Research ArticleImmunology

CD4+ T cell–dependent and CD4+ T cell–independent cytokine-chemokine network changes in the immune responses of HIV-infected individuals

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Science Signaling  20 Oct 2015:
Vol. 8, Issue 399, pp. ra104
DOI: 10.1126/scisignal.aab0808

HIV infection impairs more than just T cells

Infection with HIV, the virus that causes AIDS, results in substantial CD4+ T cell loss, which impairs immune responses to bacterial and fungal infections. To uncover changes in other immune cell types, Arnold et al. compared the pathogen-induced responses of peripheral blood mononuclear cells (PBMCs) from HIV-infected patients with the responses of PBMCs from healthy donors. They also analyzed the responses of healthy donor PBMCs that were experimentally depleted of CD4+ T cells to mimic the HIV-infected state. Mathematical analysis predicted and experiments showed that, independently from the loss of CD4+ T cells, the defective response of the immune cell network in HIV-infected patients to pathogens was associated with decreased production of interferon-γ by natural killer cells. Similar analysis of immune cells populations, rather than of purified subsets, may help to identify network-level effects in other diseases.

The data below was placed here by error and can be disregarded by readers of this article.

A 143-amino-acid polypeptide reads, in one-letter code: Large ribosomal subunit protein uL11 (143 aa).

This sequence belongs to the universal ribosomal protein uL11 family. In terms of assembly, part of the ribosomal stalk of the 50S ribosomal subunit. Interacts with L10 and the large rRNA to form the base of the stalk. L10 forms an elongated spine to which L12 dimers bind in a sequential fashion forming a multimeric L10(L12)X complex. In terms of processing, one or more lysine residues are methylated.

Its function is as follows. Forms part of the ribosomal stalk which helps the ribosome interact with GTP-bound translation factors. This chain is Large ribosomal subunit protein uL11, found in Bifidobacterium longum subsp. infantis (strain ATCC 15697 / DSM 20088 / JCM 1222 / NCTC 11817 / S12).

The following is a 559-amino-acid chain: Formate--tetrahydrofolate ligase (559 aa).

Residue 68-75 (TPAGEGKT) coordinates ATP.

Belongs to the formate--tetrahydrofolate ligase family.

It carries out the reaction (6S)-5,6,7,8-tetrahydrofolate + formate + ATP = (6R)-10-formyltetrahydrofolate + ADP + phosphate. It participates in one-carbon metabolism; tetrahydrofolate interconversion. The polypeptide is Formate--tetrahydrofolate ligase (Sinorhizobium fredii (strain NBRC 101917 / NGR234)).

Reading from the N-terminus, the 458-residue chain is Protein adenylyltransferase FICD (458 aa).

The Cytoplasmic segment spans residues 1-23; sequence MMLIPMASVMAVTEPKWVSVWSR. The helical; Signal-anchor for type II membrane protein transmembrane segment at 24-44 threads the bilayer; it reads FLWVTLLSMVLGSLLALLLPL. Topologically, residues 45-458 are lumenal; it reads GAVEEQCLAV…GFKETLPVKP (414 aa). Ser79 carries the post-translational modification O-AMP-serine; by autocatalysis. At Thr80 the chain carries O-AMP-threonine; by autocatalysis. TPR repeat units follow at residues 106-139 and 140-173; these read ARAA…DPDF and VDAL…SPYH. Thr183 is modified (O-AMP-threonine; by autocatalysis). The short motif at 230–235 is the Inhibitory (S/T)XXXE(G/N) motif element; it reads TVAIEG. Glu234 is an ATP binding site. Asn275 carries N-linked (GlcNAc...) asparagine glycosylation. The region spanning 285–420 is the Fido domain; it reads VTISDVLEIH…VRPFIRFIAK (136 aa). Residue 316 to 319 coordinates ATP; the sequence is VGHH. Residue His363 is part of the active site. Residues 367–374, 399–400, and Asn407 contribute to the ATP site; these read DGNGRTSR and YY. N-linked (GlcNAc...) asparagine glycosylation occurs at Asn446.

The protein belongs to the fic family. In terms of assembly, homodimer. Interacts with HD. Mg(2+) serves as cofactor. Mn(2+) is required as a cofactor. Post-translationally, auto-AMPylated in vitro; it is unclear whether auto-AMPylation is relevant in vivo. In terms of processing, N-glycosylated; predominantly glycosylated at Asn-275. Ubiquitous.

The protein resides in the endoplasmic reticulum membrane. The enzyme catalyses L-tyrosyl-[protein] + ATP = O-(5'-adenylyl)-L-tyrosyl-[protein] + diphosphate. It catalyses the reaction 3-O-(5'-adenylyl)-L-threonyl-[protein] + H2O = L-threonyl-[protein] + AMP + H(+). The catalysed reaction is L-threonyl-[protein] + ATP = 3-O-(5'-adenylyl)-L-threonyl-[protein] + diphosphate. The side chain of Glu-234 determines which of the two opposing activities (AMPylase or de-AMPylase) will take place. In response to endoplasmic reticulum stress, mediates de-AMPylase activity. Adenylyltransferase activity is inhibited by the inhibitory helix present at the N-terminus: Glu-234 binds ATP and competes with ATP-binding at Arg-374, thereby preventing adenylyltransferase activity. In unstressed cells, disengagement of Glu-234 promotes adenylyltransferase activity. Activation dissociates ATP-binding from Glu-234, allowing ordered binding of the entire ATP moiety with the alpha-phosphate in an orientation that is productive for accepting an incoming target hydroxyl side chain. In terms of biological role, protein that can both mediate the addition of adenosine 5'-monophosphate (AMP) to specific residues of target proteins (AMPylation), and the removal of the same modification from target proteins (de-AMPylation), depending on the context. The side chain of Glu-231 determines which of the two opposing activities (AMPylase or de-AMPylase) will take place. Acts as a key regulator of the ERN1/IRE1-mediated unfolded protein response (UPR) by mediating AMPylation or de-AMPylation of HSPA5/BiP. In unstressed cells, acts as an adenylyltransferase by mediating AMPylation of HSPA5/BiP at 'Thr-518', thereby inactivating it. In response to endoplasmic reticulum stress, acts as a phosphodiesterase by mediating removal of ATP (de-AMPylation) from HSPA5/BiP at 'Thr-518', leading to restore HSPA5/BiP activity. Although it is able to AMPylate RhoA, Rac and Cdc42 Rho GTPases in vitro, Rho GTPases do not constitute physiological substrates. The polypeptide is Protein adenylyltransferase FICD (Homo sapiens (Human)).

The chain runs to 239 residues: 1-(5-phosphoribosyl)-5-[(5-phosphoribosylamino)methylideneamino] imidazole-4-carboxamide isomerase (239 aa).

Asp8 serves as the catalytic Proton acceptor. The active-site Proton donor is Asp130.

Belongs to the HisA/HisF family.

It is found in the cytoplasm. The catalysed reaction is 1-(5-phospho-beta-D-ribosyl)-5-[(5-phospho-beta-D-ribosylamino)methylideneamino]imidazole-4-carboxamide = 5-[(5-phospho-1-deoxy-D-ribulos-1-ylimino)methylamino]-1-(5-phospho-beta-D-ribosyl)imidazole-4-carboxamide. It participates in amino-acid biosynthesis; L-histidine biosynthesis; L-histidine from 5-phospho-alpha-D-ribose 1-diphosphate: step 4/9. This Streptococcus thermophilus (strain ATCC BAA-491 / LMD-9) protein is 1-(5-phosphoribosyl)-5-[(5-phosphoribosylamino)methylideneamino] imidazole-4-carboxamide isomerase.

A vital defect in the immune systems of HIV-infected individuals is the loss of CD4+ T cells, resulting in impaired immune responses. We hypothesized that there were CD4+ T cell–dependent and CD4+ T cell–independent alterations in the immune responses of HIV-1+ individuals. To test this, we analyzed the secretion of cytokines and chemokines from stimulated peripheral blood mononuclear cell (PBMC) populations from HIV+ donors, healthy donors, and healthy donors with CD4+ T cells experimentally depleted. Multivariate analyses of 16 cytokines and chemokines at 6 and 72 hours after three stimuli (antibody-coated beads to stimulate T cells and R848 or lipopolysaccharide to stimulate innate immune cells) enabled integrative analysis of secreted profiles. Two major effects in HIV+ PBMCs were not reproduced upon depletion of CD4+ T cells in healthy PBMCs: (i) HIV+ PBMCs maintained T cell–associated secreted profiles after T cell stimulation; (ii) HIV+ PBMCs showed impaired interferon-γ (IFN-γ) secretion early after innate stimulation. These changes arose from hyperactive T cells and debilitated natural killer (NK) cell, respectively. Modeling and experiments showed that early IFN-γ secretion predicted later differences in secreted profiles in vitro. This effect was recapitulated in healthy PBMCs by blocking the IFN-γ receptor. Thus, we identified a critical deficiency in NK cell responses of HIV-infected individuals, independent of CD4+ T cell depletion, which directs secreted profiles. Our findings illustrate a broad approach for identifying key disease-associated nodes in a multicellular, multivariate signaling network.

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